The discovery is as follows. If the idea is repeated, it produces a compound idea of a greater extension, in proportion to the number of repetitions. The extension stops expanding when the process of repetition is stopped, but if it is repeated infinitely, I clearly perceive, that the idea of extension must also become infinite.

[Because the original idea is repeated infinitely, the compound idea of the extension must have infinitely many parts.] Upon the whole, I conclude, that [1] the idea of an infinite number of parts is individually the same idea with that of an infinite extension.

It also follows that [2] no finite extension is capable of containing an infinite number of parts.

[A finite extension would have to be produced by a finite repetition of the original idea, in which case it would have only finitely many parts, each one either the original idea or a repeat of it.] Finally, it follows that [3] no finite extension is infinitely divisible.

[Suppose a finite extension were infinitely divisible. Then it must have an infinite number of parts. But by [2], it cannot have infinitely many parts. Therefore, a finite extension cannot be infinitely divisible.]

[Footnote. The author notes an objection that had been made to his reasoning. The objection would distinguish between two kinds of parts of extension: proportional

parts and aliquot

parts. [An aliquot part is an exact divisor of a thing. Thus, consider a length of four inches. Its (proper) aliquot parts would be lengths of two inches and of one inch, but not a length of three inches. A proportional part would (presumably) take the extension as a unit and be expressed as a proportion of that unit. Thus, a unit may be divided into halves, quarters, eights, etc.] To be divisible infinitely, the objection goes, requires only that the object have infinitely many proportional parts. [There need not be infinitely many exact divisors of a quantity for it to be divisible infinitely.] However, the objection continues, the addition of an infinite number of proportional parts does not form an infinite extension.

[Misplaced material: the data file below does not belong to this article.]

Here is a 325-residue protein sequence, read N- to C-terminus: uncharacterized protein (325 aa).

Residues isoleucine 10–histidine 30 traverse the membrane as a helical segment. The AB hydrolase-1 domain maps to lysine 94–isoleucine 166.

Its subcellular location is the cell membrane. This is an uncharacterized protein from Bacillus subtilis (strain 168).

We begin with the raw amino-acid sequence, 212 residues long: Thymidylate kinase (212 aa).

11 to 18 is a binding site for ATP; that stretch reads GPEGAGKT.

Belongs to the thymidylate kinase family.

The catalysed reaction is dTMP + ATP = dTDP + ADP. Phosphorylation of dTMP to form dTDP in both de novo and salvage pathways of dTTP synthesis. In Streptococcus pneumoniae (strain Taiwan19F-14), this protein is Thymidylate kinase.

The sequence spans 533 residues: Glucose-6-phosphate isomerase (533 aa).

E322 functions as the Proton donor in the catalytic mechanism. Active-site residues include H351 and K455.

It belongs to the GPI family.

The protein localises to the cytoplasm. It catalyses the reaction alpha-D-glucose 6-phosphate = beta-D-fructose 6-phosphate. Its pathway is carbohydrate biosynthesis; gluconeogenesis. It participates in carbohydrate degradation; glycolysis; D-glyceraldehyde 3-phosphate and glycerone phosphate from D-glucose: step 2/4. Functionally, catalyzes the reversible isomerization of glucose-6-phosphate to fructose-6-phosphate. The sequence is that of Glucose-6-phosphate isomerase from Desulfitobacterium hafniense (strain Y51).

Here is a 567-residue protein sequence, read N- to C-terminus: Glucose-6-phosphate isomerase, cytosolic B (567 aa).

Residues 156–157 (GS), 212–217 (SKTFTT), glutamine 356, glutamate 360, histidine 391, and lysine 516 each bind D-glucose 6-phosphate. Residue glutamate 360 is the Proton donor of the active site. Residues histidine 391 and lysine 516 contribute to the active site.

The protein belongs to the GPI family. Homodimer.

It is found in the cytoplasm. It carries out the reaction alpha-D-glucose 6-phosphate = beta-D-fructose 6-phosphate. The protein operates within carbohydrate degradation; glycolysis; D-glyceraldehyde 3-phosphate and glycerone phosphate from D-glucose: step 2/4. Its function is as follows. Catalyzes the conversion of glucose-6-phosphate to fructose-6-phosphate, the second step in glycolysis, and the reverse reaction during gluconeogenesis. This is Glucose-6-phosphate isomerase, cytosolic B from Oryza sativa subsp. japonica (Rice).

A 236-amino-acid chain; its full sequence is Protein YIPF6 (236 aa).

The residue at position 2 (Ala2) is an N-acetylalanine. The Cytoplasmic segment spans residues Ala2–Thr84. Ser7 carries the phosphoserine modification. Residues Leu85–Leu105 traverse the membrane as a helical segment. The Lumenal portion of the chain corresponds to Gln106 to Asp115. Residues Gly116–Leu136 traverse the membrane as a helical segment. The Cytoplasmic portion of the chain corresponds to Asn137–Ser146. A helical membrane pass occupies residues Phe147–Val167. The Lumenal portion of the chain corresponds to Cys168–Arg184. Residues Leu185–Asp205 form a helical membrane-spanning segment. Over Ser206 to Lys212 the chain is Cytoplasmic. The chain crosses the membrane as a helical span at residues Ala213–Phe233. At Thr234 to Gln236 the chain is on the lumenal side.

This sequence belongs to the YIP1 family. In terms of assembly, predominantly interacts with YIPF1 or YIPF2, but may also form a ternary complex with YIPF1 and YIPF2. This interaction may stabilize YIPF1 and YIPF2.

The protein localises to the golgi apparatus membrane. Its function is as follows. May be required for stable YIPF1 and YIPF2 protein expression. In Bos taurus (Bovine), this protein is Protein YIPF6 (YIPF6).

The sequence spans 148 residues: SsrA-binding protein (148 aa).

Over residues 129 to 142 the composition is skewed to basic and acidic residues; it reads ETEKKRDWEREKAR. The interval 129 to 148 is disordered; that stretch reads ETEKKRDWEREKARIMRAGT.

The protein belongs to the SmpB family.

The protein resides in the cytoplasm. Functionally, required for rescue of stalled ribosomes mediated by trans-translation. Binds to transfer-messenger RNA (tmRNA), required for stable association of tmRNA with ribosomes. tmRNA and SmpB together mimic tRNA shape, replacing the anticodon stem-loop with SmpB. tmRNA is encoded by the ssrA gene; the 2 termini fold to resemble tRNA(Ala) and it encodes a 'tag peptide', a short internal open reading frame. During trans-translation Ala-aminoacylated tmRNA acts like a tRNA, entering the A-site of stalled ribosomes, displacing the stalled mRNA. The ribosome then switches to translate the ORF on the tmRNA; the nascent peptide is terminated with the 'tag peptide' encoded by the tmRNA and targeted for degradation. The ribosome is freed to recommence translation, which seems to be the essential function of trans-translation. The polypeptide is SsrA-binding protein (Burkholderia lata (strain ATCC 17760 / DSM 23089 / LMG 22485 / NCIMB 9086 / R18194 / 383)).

[Perhaps the reason is that anything composed of any number of fractional parts could always be bigger if the parts were bigger. The objection would be that the author’s comparison of infinite division and infinite aggregation, on which his argument depends, is inapplicable.] The author regards this distinction as being entirely frivolous.

Whatever the parts are called, they cannot be smaller than those minute parts we conceive.

Therefore, it is not possible to put them together to form a quantity of extension smaller than that of the smallest conceivable part of extension.

2. A second argument, which seems to the author to be very strong and beautiful,

is added in support of his thesis.

[Footnote. This argument is attributed to Nicolas de Malézieu (in *Elements of Geometry*, 1705).]

The starting-point for the argument is the evident

proposition that existence in itself belongs only to unity

and never applies to number except because of the unities [unites

] of which the number is compos’d.

For example, the reason we say that twenty men exist is because of the existence of one man, two men, etc. Denying the existence of the unitary components of the aggregate of twenty men requires the denial of the aggregate itself. Thus, it is utterly absurd to suppose any number to exist, and yet deny the existence of unites.

Metaphysicians commonly suppose that extension is a number and not a unity or indivisible quantity. The consequence of this supposition is that extension does not exist [because it is not composed of unities, in that each component is itself extended, and hence a number]. One might object that [rather than extension *per se*,] a determinate quantity of extension [such as an inch] is a unity [and hence exists], while at the same time allowing that this quantity can be sub-divided inexhaustibly into an infinite number of fractional quantities. If this were to be allowed, then we would also have to allow that an aggregate of twenty men, the whole earth, or the whole universe is a unity. It is true that we can think of these aggregates as unities, but this thought is only a fictitious denomination, which the mind may apply to any quantity of objects it collects together.